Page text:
For those who are well versed in rolling out solution updates within Dynamics CRM/365 for Enterprise (CRM/D365E), the process will always have a certain familiarity to it, with a few surprises rolled in now and again. Often, the update will proceed as anticipated; sometimes, you may encounter bizarre issues. I can remember a particularly strange incident I had last year where a solution import would get to about 90-95% completion…and then the green progress bar would suddenly start rolling back to nothing. The import progress window would then hang with no further guidance or error message. To try and determine the root cause, we had to interrogate the importjob entity within the system, which ended up showing the import job progress stuck at 0.15846281% : / In the end, we had to escalate the issue to Microsoft for further investigation, but rest assured that if you have not yet witnessed your own curious solution import experience, it’s definitely in the post 🙂

Thankfully, if you are new to the whole “rolling out solution update” thing, you can be assured that the process is relatively straightforward, and mostly without issue. If you have been handed a set of solution import instructions for the first time, though, you may be wondering why something similar to the following step is included:

Go into the Data Management -> Duplicate Detection Rules page and click Publish on all Duplicate Detection Rules that have a Status Reason of Unpublished

Unfortunately, after importing a solution update, CRM/D365E will automatically unpublish all of your Duplicate Detection Rules automatically. You are therefore required to explicitly publish them again, lest you start to encounter a sudden increase in duplicate records and database storage within your system. The reason why this happens is both understandable and frustrating in equal measure. As outlined in the following MSDN article on the subject:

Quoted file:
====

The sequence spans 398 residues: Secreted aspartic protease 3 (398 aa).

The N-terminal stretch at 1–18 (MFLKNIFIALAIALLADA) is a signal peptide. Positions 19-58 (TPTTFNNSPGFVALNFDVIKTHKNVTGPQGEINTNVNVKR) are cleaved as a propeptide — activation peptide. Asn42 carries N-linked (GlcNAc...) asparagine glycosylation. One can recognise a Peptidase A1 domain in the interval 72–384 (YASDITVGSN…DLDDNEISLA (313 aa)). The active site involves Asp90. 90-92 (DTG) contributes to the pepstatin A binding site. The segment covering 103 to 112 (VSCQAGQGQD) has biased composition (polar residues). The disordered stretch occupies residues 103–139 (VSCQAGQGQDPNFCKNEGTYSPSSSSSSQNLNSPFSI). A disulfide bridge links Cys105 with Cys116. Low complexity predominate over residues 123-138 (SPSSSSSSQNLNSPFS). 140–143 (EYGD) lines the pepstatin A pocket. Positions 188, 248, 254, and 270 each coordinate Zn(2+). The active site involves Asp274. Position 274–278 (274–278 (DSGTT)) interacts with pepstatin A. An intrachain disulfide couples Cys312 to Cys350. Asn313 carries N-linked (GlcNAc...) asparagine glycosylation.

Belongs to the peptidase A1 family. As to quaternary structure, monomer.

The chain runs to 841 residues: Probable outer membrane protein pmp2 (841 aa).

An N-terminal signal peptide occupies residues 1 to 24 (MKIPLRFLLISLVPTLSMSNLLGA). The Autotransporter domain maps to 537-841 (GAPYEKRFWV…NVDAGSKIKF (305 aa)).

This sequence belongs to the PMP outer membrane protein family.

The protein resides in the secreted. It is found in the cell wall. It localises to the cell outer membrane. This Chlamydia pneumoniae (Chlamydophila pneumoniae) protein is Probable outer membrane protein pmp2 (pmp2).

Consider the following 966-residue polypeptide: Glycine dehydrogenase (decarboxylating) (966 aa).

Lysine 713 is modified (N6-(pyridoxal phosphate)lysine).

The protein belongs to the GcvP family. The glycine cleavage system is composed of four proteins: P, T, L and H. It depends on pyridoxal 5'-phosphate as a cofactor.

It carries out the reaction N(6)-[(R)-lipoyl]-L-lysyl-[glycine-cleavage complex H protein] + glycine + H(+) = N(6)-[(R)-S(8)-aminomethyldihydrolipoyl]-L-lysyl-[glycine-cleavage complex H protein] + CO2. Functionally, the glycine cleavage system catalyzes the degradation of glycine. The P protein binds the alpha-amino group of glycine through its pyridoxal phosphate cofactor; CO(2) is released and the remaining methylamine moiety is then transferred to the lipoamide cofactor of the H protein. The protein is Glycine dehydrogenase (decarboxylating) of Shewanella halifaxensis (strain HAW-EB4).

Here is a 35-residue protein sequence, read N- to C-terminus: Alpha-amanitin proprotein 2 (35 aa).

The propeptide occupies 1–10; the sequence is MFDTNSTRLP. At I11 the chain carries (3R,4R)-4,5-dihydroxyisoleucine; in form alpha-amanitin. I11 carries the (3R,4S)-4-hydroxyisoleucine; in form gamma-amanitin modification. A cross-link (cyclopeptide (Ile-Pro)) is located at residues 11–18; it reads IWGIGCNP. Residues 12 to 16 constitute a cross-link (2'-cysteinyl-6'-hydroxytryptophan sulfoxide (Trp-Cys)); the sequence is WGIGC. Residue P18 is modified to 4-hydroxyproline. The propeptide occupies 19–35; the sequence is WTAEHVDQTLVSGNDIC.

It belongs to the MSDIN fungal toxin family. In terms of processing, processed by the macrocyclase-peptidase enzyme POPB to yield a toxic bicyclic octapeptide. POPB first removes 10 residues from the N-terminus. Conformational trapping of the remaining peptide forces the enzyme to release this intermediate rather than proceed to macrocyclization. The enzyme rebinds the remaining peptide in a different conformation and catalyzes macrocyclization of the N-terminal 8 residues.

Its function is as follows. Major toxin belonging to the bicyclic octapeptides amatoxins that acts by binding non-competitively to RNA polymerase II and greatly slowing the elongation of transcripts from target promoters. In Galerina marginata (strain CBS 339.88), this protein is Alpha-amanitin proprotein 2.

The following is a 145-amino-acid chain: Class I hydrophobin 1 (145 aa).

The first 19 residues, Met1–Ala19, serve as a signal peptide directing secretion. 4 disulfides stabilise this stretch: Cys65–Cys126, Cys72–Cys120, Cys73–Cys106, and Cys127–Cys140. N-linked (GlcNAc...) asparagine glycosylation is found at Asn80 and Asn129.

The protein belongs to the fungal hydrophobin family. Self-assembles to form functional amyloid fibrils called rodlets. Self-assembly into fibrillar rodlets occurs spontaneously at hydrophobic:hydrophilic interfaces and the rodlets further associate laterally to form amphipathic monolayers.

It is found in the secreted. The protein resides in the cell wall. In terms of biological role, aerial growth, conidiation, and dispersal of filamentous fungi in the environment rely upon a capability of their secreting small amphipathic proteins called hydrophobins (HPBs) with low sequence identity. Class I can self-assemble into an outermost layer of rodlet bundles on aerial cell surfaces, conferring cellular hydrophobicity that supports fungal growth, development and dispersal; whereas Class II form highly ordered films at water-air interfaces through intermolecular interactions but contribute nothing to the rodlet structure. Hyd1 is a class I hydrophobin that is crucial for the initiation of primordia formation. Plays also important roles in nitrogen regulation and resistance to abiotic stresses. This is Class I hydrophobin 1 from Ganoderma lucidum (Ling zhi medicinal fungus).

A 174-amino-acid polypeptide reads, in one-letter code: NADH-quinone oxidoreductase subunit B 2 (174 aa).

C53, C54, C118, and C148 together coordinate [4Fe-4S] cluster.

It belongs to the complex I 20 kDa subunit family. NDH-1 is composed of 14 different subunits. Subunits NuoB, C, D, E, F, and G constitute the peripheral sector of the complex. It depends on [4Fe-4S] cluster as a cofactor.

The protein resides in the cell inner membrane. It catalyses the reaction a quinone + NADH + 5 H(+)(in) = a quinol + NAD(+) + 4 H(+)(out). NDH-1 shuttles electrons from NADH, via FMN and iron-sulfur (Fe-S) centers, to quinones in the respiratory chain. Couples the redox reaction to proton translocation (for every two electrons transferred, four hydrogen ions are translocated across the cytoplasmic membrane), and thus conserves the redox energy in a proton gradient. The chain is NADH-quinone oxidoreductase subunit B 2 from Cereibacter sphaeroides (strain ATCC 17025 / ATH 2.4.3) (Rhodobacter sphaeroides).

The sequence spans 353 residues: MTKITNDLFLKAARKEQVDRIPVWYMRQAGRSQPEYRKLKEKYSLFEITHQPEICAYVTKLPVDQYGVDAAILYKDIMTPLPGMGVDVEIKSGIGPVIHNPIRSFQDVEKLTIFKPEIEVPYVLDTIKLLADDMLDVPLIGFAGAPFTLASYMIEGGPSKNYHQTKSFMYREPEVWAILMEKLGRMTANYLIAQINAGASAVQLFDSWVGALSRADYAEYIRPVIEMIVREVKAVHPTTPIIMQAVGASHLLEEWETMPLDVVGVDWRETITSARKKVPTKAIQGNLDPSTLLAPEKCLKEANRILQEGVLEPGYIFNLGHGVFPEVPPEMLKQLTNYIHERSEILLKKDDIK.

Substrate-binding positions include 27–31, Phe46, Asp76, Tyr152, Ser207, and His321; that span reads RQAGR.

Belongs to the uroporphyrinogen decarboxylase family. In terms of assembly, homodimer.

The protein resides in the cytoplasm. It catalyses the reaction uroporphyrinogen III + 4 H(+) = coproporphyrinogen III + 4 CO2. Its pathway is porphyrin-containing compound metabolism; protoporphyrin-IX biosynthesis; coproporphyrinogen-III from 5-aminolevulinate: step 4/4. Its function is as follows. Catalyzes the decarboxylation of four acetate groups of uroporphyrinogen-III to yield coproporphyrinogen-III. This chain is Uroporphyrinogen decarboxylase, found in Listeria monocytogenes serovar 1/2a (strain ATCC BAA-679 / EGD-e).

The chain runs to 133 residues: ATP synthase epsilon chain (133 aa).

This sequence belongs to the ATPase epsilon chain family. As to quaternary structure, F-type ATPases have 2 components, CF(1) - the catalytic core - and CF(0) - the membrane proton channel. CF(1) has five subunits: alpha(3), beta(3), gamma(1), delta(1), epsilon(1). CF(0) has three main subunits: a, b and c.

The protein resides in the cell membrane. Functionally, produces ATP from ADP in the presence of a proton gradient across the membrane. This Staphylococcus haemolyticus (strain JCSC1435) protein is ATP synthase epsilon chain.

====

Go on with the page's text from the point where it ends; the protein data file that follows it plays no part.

A duplicate rule condition specifies the name of a base attribute and the name of a matching attribute. For example, specify an account as a base entity and a contact as a matching entity to compare last names and addresses

As part of the above, explicit matchcodes are created for every record that the Duplicate Detection Rule is targeting, based on the current metadata of your CRM/D365E entities and attributes. Because your solution update can potentially alter significant aspects of this metadata, the system automatically unpublishes all Duplicate Detection Rules as a precaution.

The above is perhaps trivial in nature, as the actual process of re-publishing all Duplicate Detection Rules is somewhat negligible in effort terms. Where difficulties can arise is if someone innocently overlooks this part of the process or if your system has many different Duplicate Detection Rules, in a mixture of Unpublished/Published state. You would have to specifically make a note of which rules were Published before beginning your solution import so that you can ensure that the correct rules are published after the fact. I would have thought that after so many versions of the product, that something would be added to address this – for example, perhaps a checkbox at the start of the Solution Import Wizard that lets you specify whether all currently published rules should be reactivated after the import completes successfully.

If you find that the above is an annoyance that you can do without no longer, like with many things on the platform, there is a solution that can be deployed in code. The SDK exposes the PublishDuplicateRuleRequest class, which does exactly what it says on the tin – meaning that you can write a plugin that applies this functionality accordingly. The tricky bit comes in determining which Message (i.e. action) on the platform that you wish to run this against. CRM/D365E does not expose a SolutionUpdate or SolutionImport message that we can piggy-back onto, so we have to look at the PublishAll message instead – the action that is triggered when you press Publish All Customizations in the system. This is because this is generally the action you will always need to take when importing an (unmanaged) solution. As a result, we can write a plugin class that is triggered on the Post-Operation event of this entity to automatically publish all Unpublished Duplicate Detection Rules in the system!

The snippet below is adapted from the sample code provided by Microsoft, but has been tweaked as follows:

  • A QueryExpression is used as opposed to QueryByAttribute, since we need to query on two separate attributes and their values – statecode and statuscode. You also cannot return an easily accessible count on all results returned with QueryByAttribute. We will see why is useful in a few moments.
  • The code explicitly checks for if there are any Unpublished rules first before attempting to proceed further – no point in running code unnecessarily!